I was interested in item 6.2 because although it deals with primary care issues it indirectly refers to the provision of social care services. I had not realised that the projected figure for the increase in population of Edinburgh was about 70,000 by 2030. It seems that there is a possibility that the figure may end up being over 100,000. There seem to be major challenges in obtaining finance for the construction of the new Health Centres required. It is not clear where the trained staff, including GPs, are going to come from to staff the new Health Centres are going to come from, never mind how their employment is financed.
In 5.4 there is reference to an additional factor which has caused concern. This is the expansion of care homes across the city. I do not think it is clear if the writers of the paper consider that there will be a further expansion required of care homes in Edinburgh. Our fear is that any future expansion will be provided solely by the private sector despite the poor quality record of the sector. Another fear is there will not be enough GPs and other essential practitioners to provide the services that more care homes, whether public, third sector or private, require.
We would like to see an estimate of the total cost, not just capital costs, of expanding Primary Care Services up to 2030.
As regards item 6.3 we think that section 5 is correct.
“People are living longer at home which means that when they do need health and social care services, they are presenting with more complex care needs than previously seen. People are older and frailer than before, often with multi-morbidity and the current model of care is not designed to meet the needs of people presenting in this way.”
The current model of care has to change. We hope that the trade union movement and the public will be provided with the information that will allow them to express an opinion on the options.
The trade unions consider that future social care requires a reasonably paid and trained workforce with a set of rights including sectoral collective bargaining. We hope that the consultation documents will provide options and costings on how workforce reforms can be achieved. A frank admission must be made that the race to the bottom over the last decade has undermined social care and brought us to the brink of disaster. It has to be recognised that the development of the so called partnership with the private sector and accompanying race to the bottom has not worked.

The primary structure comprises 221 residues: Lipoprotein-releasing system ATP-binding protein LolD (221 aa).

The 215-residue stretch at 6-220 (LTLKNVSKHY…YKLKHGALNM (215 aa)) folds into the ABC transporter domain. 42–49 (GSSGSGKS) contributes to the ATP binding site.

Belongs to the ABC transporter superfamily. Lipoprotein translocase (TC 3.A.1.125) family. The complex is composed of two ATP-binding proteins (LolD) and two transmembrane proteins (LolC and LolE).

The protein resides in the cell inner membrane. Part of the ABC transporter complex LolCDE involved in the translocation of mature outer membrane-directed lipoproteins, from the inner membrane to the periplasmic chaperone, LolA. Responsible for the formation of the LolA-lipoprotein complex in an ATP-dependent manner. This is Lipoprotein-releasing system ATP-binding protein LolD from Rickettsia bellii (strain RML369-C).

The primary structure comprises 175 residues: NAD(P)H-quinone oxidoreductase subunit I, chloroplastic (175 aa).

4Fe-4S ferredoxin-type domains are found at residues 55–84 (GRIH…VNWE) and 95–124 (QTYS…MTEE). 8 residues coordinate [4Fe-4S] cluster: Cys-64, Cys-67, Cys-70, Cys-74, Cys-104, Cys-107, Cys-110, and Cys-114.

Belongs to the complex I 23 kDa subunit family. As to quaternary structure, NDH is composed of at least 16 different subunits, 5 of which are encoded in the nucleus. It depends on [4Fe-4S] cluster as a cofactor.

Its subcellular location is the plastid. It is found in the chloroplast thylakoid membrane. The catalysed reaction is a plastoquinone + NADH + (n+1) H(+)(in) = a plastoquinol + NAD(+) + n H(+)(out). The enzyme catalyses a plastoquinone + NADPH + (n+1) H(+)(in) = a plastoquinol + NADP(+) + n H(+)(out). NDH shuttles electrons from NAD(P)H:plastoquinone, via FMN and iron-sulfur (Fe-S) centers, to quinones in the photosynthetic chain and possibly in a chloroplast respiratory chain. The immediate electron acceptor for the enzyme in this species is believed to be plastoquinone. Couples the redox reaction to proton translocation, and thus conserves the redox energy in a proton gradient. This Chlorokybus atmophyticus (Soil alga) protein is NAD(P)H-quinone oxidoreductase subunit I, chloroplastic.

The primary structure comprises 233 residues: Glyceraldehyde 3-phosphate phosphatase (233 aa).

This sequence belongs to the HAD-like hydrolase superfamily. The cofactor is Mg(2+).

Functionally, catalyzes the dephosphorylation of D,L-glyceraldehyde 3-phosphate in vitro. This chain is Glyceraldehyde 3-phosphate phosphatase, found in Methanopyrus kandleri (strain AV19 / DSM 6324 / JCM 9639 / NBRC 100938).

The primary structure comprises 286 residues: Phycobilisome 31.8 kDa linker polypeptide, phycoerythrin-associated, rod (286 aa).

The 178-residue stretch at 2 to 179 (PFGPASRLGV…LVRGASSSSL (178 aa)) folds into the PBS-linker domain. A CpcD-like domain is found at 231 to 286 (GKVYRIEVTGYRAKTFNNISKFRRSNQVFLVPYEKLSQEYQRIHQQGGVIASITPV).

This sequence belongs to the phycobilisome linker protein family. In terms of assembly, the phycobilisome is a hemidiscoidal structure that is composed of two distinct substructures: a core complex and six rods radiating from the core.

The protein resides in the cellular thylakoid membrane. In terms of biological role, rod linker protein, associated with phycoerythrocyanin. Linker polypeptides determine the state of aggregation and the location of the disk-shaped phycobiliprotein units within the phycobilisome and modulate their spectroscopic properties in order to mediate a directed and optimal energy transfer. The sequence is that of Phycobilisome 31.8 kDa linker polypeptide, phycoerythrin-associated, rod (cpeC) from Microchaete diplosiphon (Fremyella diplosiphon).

The consultation should not just consider meeting needs for substantial and critical care. It should consider more than the status quo. It should consider meeting low and moderate needs as an essential preventative strategy. There should be information on the implications of meeting some or all of low and medium care needs.
It is planned to ask people their views on the role of the private sector on delivering care. We hope that appropriate information will be made available such as the poor conditions of employment in the private sector, poor health and safety culture for both workers and clients. Has anyone studied the quality of private sector homes? Are they fit for purpose?
Are they fit to deal with a pandemic? is their staffing system fit to deal with a pandemic? Has the EIJB ever gathered information on the standard of health and safety within the private sector? Does the sector meet its statutory obligations? To what extent is the EIJB expecting the private sector to meet the increase in future social care demand? Is that extent dictated by the limitations of Scottish Government funding?